The Taiwanese government is one of several that claims territory in the hotly contested South China Sea, but Taipei has long been sidelined in the dispute, overshadowed by China. Now, as the Philippines challenges Beijing’s claims in an international court at The Hague, Taipei is looking to publicly assert its claims. VOA’s Bill Ide has more from Beijing.

Video After Terrorist Attacks, Support for Refugees Fades

The terrorists who killed and injured almost 500 people around Paris this month are mostly French or Belgian nationals. But at least two apparently took advantage of Europe’s migrant crisis to sneak into the region. The discovery has hardened views about legitimate refugees, including those fleeing the same extremist violence that hit the French capital. Lisa Bryant has this report for VOA from the Paris suburb of Cergy-Pontoise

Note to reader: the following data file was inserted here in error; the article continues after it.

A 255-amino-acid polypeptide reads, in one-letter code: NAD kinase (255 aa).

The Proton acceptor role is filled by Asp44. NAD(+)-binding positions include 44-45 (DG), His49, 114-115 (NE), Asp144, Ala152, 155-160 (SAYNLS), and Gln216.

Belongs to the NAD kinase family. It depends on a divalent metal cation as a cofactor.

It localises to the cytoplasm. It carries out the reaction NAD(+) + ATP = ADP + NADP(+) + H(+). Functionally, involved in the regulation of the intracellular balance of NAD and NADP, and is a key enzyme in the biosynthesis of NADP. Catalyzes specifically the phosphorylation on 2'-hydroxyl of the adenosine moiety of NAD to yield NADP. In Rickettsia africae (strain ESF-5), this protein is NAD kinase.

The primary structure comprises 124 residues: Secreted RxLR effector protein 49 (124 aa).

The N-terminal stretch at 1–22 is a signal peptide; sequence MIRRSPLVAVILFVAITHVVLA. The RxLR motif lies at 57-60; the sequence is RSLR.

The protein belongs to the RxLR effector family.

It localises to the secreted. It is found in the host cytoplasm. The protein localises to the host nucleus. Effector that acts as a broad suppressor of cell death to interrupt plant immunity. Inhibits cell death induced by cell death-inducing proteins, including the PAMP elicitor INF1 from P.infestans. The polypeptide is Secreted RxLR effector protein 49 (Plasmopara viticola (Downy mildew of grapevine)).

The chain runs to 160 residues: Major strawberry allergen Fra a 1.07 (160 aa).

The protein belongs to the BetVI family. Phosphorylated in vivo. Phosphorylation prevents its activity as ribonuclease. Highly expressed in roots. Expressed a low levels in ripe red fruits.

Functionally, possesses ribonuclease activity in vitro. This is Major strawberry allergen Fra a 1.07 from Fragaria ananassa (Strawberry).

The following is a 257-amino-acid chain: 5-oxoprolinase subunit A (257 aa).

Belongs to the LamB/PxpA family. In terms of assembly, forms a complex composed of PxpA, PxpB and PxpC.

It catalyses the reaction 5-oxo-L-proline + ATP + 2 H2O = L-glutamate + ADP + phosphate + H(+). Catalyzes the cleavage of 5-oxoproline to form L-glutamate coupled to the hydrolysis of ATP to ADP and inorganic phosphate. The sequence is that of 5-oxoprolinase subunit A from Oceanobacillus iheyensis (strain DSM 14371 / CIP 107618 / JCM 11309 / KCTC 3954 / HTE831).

Video Syrian Refugees in US Express Concern for Those Left Behind

Syrian immigrants in the United States are concerned about the negative tide of public opinion and the politicians who want to block a U.S. plan to accept 10,000 Syrian refugees. Zlatica Hoke reports many Americans are fighting to dispel suspicions linking refugees to terrorists.

Video Thais Send Security Concerns Down the River

As Thailand takes in the annual Loy Krathong festival, many ponder the country’s future and security. Steve Sandford reports from Chiang Mai.

Video Islamic State Unfazed by Losses in Iraq, Syria